and what it could be. The boardwalk was built, and things began to happen out
Then in late 1974 or early 1975, plans began to get underway for the
bicentennial celebration in 1976, and we had the opportunity to acquire an old
cabin from the 1880s.
B: Now, is this the Clark house?
O: That is Hogan's cabin.
B: OK. I have read something about the Clark house, and I did not know [if that
was the cabin that you are talking about].
O: Hogan's cabin is what is out there, and that was a cabin near Micanopy. The city
of Gainesville got a $20,000 grant to restore Hogan's cabin and also to make an
1880s farm, which we were calling at that time a "Cracker Farm." So work
began, and it came to fruition on July 4, 1976. The Cracker Farm (now called
the 1880s farm) was opened to the public with a big celebration. The league
was very instrumental in working through that.
B: Well, when you say very instrumental, [what do you mean?]
O: We gave a lot of money--$15,000, I think--over a period of time, and probably
closer to $20,000 when you add in all the different things that we did that were
not involved in the grant. We were the original committee. We worked on the
bicentennial. We went out to Hogan's cabin and helped locate the cabin itself,
and also members got other donations from other places, like the split-rail
fencing and the barn, the livestock that was originally out there. The pigs that
first came to Morningside came in the trunk of a Mercedes. [laughter]
B: That is pretty good!
O: They were brought in fine style. So league members just worked in all different
capacities. At that time the Nature Center Commission was commissioned by
the City of Gainesville, and there were quite a few league members who served
on the original committee and commission. They stayed with it for a number of
years to help oversee the direction of the nature center and the building of and
continuation of the 1880s farm.
B: Now, you said that a good bit of money--I think you said $15,000--was donated.
Where did the league get that money? How did the league fund its projects?
O: The league's funding is the most wonderful thing in the world, because unlike
many organizations [and] board, the Junior League does fund raising only once
every four years, at least the Junior League of Gainesville. That, to me, is a real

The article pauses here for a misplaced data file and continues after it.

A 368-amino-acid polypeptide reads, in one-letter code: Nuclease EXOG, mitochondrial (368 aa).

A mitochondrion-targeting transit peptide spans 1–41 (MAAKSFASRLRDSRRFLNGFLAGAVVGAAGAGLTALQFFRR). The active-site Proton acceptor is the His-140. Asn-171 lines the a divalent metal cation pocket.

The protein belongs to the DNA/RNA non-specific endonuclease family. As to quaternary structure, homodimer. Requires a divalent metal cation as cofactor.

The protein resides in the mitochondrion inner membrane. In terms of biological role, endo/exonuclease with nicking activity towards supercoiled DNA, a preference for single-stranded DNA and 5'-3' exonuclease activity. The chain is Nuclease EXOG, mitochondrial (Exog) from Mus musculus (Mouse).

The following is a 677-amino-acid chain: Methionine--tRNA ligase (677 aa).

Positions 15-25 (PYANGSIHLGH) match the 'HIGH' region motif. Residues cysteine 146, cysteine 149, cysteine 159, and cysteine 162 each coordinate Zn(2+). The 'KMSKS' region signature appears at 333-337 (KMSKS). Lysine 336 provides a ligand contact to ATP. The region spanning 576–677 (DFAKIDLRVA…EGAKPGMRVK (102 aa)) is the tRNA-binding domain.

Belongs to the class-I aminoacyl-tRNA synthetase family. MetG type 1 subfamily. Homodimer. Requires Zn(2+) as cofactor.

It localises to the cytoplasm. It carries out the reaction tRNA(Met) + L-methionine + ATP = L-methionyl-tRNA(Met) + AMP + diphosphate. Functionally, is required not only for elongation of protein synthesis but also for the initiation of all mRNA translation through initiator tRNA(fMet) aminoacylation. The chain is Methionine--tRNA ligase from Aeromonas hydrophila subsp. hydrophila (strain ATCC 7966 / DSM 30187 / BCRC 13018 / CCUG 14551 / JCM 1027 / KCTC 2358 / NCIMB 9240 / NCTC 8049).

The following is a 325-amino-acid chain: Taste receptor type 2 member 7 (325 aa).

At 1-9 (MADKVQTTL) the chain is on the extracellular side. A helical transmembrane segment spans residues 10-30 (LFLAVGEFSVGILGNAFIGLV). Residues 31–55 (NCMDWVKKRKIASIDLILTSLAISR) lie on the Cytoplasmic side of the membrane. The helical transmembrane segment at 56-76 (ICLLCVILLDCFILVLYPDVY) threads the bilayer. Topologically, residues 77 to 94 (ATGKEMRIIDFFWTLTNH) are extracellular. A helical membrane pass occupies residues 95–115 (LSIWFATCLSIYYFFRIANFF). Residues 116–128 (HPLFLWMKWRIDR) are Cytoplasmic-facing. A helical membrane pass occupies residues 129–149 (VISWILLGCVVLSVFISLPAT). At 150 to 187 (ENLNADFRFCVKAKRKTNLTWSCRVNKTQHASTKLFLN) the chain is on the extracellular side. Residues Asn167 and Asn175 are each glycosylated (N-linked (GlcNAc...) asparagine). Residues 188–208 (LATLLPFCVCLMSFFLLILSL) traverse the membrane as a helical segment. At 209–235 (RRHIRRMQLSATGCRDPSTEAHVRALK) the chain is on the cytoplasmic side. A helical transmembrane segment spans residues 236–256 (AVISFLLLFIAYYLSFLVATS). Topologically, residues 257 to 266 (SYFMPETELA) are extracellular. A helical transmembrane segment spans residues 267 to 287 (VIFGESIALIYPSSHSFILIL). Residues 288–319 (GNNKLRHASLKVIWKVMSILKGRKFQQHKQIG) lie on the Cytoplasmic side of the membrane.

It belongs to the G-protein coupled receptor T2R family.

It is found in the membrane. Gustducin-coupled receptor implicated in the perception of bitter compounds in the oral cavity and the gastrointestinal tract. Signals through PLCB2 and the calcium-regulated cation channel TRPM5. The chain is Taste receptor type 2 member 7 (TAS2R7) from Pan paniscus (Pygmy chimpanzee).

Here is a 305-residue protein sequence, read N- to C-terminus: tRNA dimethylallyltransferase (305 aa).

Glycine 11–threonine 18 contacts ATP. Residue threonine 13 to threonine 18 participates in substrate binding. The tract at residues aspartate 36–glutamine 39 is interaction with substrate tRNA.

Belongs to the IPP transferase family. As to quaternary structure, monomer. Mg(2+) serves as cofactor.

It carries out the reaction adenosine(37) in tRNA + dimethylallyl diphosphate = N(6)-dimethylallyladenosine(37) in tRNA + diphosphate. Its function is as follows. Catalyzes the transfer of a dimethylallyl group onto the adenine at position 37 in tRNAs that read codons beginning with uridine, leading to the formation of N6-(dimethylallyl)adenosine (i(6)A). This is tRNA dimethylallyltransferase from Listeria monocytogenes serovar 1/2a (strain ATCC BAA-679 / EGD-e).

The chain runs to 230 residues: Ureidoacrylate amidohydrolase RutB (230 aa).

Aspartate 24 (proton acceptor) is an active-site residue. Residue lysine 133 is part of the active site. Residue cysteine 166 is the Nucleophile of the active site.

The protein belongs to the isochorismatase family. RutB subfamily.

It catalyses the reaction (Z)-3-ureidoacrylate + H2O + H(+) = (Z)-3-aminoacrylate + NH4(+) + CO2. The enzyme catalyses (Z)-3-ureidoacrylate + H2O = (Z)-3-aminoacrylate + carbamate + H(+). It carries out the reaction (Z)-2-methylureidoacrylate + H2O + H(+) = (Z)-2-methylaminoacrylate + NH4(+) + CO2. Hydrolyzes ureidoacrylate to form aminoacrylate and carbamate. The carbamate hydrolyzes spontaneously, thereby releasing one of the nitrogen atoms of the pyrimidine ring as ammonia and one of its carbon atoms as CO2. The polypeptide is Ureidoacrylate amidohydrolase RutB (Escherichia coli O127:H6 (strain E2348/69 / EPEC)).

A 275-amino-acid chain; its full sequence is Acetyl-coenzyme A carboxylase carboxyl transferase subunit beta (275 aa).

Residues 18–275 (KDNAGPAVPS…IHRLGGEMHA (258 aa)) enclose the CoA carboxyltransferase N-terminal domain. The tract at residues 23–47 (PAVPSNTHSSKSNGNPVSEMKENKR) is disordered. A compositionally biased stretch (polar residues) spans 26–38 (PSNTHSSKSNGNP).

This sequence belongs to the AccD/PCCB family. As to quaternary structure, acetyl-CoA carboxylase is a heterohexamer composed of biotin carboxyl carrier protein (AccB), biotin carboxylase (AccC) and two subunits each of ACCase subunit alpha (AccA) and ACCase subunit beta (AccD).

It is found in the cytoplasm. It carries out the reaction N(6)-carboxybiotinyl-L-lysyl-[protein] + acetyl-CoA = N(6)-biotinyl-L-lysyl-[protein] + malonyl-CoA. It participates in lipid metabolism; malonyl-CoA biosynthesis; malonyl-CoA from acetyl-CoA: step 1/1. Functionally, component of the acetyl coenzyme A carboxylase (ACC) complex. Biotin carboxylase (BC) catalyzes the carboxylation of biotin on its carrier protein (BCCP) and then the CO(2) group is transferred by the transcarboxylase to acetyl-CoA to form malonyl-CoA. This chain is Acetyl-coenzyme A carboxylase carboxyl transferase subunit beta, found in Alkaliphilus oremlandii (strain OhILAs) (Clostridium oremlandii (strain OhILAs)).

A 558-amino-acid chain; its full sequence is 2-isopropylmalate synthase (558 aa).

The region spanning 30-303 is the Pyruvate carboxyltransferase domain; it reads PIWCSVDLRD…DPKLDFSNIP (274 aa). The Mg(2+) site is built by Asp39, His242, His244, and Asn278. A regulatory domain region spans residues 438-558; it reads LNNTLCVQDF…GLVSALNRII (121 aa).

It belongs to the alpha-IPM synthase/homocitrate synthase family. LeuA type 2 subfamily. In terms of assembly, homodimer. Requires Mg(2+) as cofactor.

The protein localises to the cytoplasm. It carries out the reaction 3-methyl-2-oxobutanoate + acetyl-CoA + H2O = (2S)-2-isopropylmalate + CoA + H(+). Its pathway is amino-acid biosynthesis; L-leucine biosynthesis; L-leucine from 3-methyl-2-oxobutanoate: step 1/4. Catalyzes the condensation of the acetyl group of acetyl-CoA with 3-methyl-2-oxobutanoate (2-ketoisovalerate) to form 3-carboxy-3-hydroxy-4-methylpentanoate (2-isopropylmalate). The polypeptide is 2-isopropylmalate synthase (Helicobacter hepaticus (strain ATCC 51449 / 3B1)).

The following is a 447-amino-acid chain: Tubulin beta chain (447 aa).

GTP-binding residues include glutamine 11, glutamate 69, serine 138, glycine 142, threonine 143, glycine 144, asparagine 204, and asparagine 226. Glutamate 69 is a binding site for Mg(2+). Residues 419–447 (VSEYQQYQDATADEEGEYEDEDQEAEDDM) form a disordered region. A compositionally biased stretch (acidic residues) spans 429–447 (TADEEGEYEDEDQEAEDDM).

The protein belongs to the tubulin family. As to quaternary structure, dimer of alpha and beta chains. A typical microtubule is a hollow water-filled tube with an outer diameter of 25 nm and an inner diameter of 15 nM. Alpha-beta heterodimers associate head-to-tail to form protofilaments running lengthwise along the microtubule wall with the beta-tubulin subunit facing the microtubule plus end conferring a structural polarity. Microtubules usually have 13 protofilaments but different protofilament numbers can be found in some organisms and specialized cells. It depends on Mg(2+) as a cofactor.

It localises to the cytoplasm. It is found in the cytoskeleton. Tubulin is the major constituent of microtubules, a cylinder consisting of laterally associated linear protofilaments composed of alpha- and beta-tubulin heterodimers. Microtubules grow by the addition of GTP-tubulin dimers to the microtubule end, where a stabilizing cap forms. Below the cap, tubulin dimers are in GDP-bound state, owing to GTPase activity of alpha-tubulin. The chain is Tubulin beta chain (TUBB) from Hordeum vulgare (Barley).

plus. Fiscal planning has always been a really big part of the Junior League and
continues to be so. Funding comes from the follies that happens every four
O: The Junior League Follies has been a tradition for, I am not sure how many
years, but I know that for many, many years. It is a musical theater production.
We get a group out of New York to come down and bring us a director. The
director plans the show, recruits local talent, pulls it all together in two or three
weeks, and puts on [a show]. I believe next year they are having another one
out at the Center For Performing Arts center.
B: Is that going to be completed by then?
O: Well, that is what they tell me.
B: That is some marvelous planning.
O: Hopefully. It is only going to be one night this time instead of the usual two to
three nights, because that center can seat so many more people they will not
need to have a double performance.
B: Surely they do not make all that money selling tickets to the Follies.
O: No, no. Grants are solicited from businesses and corporations in the community
to underwrite various facets of it.
B: It sounds like quite an undertaking.
O: It is, but it is a wonderful thing, because then the members of the Junior League
are not called on to go out and nickel-and-dime it around the community, asking
people to give for this project and for that project. You do it once every four
years, you get your money in the bank, you invest wisely, you use it, and you can
really have a five-year economic forecast for your organization. To me, that has
been the real difference in serving on any other board of directors for any other
organization. So often your board becomes a fund-raising group for the
organization rather than a planning group. With the Junior League, everybody
pitches in one time, once every four years, to fund the organization and its
projects. And then after that you could actually work on a project without having
to worry about where the next dollar was coming from. To me, that is a real
boon, and it is very different from the way that most organizations function.
B: And the community is willing to ante up these kinds of donations without knowing
specifically what they are going to go for.
O: Sometimes they are earmarked, sometimes they are not. Most of the time, in
the history of this Junior League, I believe that they have not been earmarked,
that the community has recognized that the Junior League has traditionally